To ensure the best chance of your business being protected from fire risks, you need designated responsible persons known as fire wardens. These people hold an important job within the business, and, amongst other tasks, are responsible for making sure everyone on the business premises are evacuated safely in the event of a fire.
But how many fire wardens do you need on your business premises to ensure everyone is safe?
When it comes to the basic number of fire wardens, there are a few factors to consider. Two of which pertain to your business premises size and nature. A thorough risk assessment will dictate exactly what your fire warden requirements are.
During your business's risk assessment, your fire risk will be calculated. A detailed fire risk assessment assesses the number and best location for your fire extinguishers.
When calculating fire risk, two factors are identified:
- How likely it is that a fire will occur
- How much damage would be caused during a potential fire
Other high fire risk environments are those where it would be difficult for the occupants to escape, either because of the nature of the occupants, such as in hospitals, care homes, childcare nurseries and schools; or because of the convoluted layout of the building, such as in some HMOs (‘homes of multiple occupation’).
The role of fire wardens
Staff in the role of a fire warden undertake comprehensive training, which may include:
- Helping those on the premises to leave;
- Checking the premises to ensure everyone has left;
- Using firefighting equipment if safe to do so;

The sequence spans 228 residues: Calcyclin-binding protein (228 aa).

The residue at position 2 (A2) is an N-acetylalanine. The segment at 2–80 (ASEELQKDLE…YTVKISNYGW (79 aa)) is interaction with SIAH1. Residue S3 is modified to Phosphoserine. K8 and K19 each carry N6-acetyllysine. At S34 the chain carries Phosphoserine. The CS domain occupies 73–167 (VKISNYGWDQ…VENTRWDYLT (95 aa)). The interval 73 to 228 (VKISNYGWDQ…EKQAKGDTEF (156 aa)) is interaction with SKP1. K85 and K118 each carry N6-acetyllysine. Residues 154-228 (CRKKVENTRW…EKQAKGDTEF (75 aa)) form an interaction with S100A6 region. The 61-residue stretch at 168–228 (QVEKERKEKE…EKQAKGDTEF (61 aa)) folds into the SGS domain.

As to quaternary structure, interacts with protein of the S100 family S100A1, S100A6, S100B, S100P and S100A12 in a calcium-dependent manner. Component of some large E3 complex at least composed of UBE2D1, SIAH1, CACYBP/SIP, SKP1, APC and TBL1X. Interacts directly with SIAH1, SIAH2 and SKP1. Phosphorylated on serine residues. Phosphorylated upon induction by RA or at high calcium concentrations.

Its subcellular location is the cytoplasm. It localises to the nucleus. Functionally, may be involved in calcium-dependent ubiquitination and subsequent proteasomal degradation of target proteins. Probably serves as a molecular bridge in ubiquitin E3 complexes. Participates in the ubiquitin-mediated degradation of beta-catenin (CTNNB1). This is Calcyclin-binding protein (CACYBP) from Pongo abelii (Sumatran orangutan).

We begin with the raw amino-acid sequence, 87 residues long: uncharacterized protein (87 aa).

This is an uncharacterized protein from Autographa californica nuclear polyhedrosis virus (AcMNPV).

- Liaising with the fire and rescue service on arrival;
- Shutting down vital or dangerous equipment; and
- Performing a supervisory/managing role in any fire situation. Training for this role may include:
- Detailed knowledge of the fire safety strategy of the premises;
- Awareness of human behaviour in fires;
- How to encourage others to use the most appropriate escape route;
- How to search safely and recognise areas that are unsafe to enter;
- The difficulties that some people, particularly if disabled, may have in escaping and any special evacuation arrangements that have been pre-planned;
- An understanding of the purpose of any fixed firefighting equipment such as sprinklers; and
- Reporting of faults, incidents and near misses.
- Additional training in the use of firefighting equipment;
Fire Risk Assessment Level Estimator
During a risk assessment, a simple risk level estimator is based on a general Health and Safety risk level estimator contained in BS 8800.
Fire hazard ratings standardise from low, medium and high risk. Potential consequences of fire are rated from slight to moderate to extreme harm.
In this context, a definition of the above terms is as follows:
SLIGHT HARM Outbreak of fire unlikely to result in serious injury or death of any occupant (other than an occupant sleeping in a bedroom in which a fire occurs).
MODERATE HARM Outbreak of fire could result in injury of one or more occupants, but it is unlikely to involve multiple fatalities.
EXTREME HARM Significant potential for serious injury or death of death of one or more occupants.
The number of fire wardens you need can be affected by:
- Number of employees
- Opening hours
- Business operations type
- Number of floors
- Number of exits
- Fire doors
- Fire risks
- Fire procedures
- Fire alarm and level
Our highly qualified and experienced fire extinguisher and risk assessment engineer team ensure fire and safety with fire protection services with addressable fire alarm systems, fire extinguisher servicing and fire safety equipment for your office premises. In addition, we offer competitively priced fire warden and fire safety training for your workplace.
Call us on 01933 677125/01908 698880
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